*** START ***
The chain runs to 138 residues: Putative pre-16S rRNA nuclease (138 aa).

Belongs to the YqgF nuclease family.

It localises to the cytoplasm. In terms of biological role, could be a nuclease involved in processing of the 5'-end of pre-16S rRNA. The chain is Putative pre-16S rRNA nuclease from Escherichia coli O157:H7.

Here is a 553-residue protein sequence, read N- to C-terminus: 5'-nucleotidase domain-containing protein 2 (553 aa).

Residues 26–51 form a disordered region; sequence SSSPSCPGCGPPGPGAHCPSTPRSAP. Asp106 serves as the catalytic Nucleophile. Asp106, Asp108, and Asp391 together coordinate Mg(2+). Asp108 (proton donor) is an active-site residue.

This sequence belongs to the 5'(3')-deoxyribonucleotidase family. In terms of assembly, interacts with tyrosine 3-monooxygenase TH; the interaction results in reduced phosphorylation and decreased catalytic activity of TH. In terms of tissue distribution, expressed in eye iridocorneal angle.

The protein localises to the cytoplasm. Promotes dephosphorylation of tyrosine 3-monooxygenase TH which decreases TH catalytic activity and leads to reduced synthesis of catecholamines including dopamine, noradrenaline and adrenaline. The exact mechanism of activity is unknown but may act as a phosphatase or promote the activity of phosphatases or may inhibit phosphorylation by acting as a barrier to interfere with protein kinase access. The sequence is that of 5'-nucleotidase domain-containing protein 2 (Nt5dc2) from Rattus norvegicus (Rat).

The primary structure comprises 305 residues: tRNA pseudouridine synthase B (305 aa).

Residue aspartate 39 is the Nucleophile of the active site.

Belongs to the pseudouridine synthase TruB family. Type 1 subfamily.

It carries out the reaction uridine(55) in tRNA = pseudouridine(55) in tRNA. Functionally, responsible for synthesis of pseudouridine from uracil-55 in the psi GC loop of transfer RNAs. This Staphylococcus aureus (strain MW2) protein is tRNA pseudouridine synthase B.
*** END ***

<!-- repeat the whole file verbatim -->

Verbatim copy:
The chain runs to 138 residues: Putative pre-16S rRNA nuclease (138 aa).

Belongs to the YqgF nuclease family.

It localises to the cytoplasm. In terms of biological role, could be a nuclease involved in processing of the 5'-end of pre-16S rRNA. The chain is Putative pre-16S rRNA nuclease from Escherichia coli O157:H7.

Here is a 553-residue protein sequence, read N- to C-terminus: 5'-nucleotidase domain-containing protein 2 (553 aa).

Residues 26–51 form a disordered region; sequence SSSPSCPGCGPPGPGAHCPSTPRSAP. Asp106 serves as the catalytic Nucleophile. Asp106, Asp108, and Asp391 together coordinate Mg(2+). Asp108 (proton donor) is an active-site residue.

This sequence belongs to the 5'(3')-deoxyribonucleotidase family. In terms of assembly, interacts with tyrosine 3-monooxygenase TH; the interaction results in reduced phosphorylation and decreased catalytic activity of TH. In terms of tissue distribution, expressed in eye iridocorneal angle.

The protein localises to the cytoplasm. Promotes dephosphorylation of tyrosine 3-monooxygenase TH which decreases TH catalytic activity and leads to reduced synthesis of catecholamines including dopamine, noradrenaline and adrenaline. The exact mechanism of activity is unknown but may act as a phosphatase or promote the activity of phosphatases or may inhibit phosphorylation by acting as a barrier to interfere with protein kinase access. The sequence is that of 5'-nucleotidase domain-containing protein 2 (Nt5dc2) from Rattus norvegicus (Rat).

The primary structure comprises 305 residues: tRNA pseudouridine synthase B (305 aa).

Residue aspartate 39 is the Nucleophile of the active site.

Belongs to the pseudouridine synthase TruB family. Type 1 subfamily.

It carries out the reaction uridine(55) in tRNA = pseudouridine(55) in tRNA. Functionally, responsible for synthesis of pseudouridine from uracil-55 in the psi GC loop of transfer RNAs. This Staphylococcus aureus (strain MW2) protein is tRNA pseudouridine synthase B.